It seems ripe timing for The Prince of Nothingwood to be released, whilst comedy biopic The Disaster Artist details the making of one of the worst movies ever and the eccentric behind it, The Prince of Nothingwood details the larger than life character and serial filmmaker Salim Shaheen in his native Afghanistan. French radio journalist and documentarian Sonia Kronlund received up close and personal access to the Afghan ‘Ed Wood’ as he embarks on his 110th and 111th film.
Shaheen brims with character. Slightly portly, he not only directs, but stars and writes his own films, although he does have the aid of someone to write his dialogue but always a motley crue of people to help him. His films are often based on his own life as a child who loved to abscond and sneak into the cinema when forbidden, or stories taken from his days as a soldier. Shaheen has a huge following in Afghanistan but his popularity seemed to have spawned before he was a filmmaker when he was a high ranking soldier tasked with guarding his city. His stories often border into realms of myth, leaving the viewer uncertain what is actual fact and fiction. Whilst his films are beyond schlocky, some were made in the face of extreme adversity of war, with soldiers either being injured or dying; his writer who looks like a roadie dresses so to mask the scars of battle. Shaheen is often eulogising or offering some piece of reflective philosophy, but he can be his own diva, storming off his own set when things don’t go his own way.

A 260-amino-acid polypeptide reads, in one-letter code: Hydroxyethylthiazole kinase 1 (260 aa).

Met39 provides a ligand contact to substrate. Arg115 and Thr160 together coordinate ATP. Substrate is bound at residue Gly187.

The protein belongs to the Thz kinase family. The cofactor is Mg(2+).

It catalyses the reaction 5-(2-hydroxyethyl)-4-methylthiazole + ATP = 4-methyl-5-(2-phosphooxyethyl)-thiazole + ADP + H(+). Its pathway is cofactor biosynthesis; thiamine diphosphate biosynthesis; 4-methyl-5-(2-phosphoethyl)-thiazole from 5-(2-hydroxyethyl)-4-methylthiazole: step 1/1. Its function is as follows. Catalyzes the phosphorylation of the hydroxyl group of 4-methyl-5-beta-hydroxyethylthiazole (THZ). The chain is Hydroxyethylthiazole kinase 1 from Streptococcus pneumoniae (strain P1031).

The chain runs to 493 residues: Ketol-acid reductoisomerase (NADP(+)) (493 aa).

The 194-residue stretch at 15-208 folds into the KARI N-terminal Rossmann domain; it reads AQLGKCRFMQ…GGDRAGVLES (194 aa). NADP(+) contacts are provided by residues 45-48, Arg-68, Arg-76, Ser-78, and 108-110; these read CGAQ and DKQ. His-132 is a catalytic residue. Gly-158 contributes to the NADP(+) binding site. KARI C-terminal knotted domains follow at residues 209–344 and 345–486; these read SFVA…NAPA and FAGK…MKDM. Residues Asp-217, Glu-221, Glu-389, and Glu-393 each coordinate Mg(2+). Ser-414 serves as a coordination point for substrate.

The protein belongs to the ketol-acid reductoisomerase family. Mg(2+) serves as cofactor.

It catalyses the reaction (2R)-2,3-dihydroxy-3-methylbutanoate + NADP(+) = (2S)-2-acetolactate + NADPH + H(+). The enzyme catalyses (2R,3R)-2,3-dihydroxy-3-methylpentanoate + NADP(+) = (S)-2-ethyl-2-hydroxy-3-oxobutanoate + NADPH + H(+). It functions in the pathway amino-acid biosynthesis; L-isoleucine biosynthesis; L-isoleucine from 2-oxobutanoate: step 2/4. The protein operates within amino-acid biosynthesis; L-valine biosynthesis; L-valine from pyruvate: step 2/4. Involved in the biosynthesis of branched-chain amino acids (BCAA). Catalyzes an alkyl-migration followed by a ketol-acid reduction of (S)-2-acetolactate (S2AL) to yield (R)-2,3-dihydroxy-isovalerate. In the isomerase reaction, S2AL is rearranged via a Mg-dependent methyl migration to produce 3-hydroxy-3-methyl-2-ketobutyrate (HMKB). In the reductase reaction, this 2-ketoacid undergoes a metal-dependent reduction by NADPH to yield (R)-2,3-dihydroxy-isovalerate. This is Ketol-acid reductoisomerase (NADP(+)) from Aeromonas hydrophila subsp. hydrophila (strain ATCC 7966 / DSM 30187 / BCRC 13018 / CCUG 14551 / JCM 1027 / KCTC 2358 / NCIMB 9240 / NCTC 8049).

Shaheen’s entourage can be just as interesting. One of his regular stars, Qurban Ali, who is a known Afghan TV figure often playing women and trying to challenge the perceptions of what it is to be a woman in Afghanistan. He could be very much the campest man in Afghanistan and his antics when shopping for dress materials may derive several good guffaws. There would probably be enough material from him alone to have his own standalone documentary.
Leaves with questions being left unanswered and just feels it ends abruptly. For all the bravery, tenacity and enthusiasm Shaheen shows, it doesn’t feel overly matched by Kronlund, who is consistently cautious or on screen smoking, which just looks crass. There’s a feeling throughout that perhaps Kronlund didn’t quite know what sort of film she wanted to tell. On the one hand she’s very keen to show the cultural risk Shaheen’s films take in a country that is not just war torn but conservative throughout, in particular it’s treatment to women, which is something that is of a constant concern to Kronlund, as a white female westerner. But she never really seems to ask some very serious questions and to often the tone flips from feeling partially investigative to observationally funny. There’s quite a bit of footage to maybe cast some doubts about Shaheen’s character and his culturally progressive nature but it never draws any proper conclusions. After watching it, you can’t help but feel there is a missed opportunity to make this a straight up comedy doc such as Anvil. The Story of Anvil. Furthermore, it never seems to ask how Shaheen learned to be a filmmaker or how he distributes his films, which is really what the story should be about, a filmmaker in a land where it should be impossible or unimaginable.
On general release from 15th December.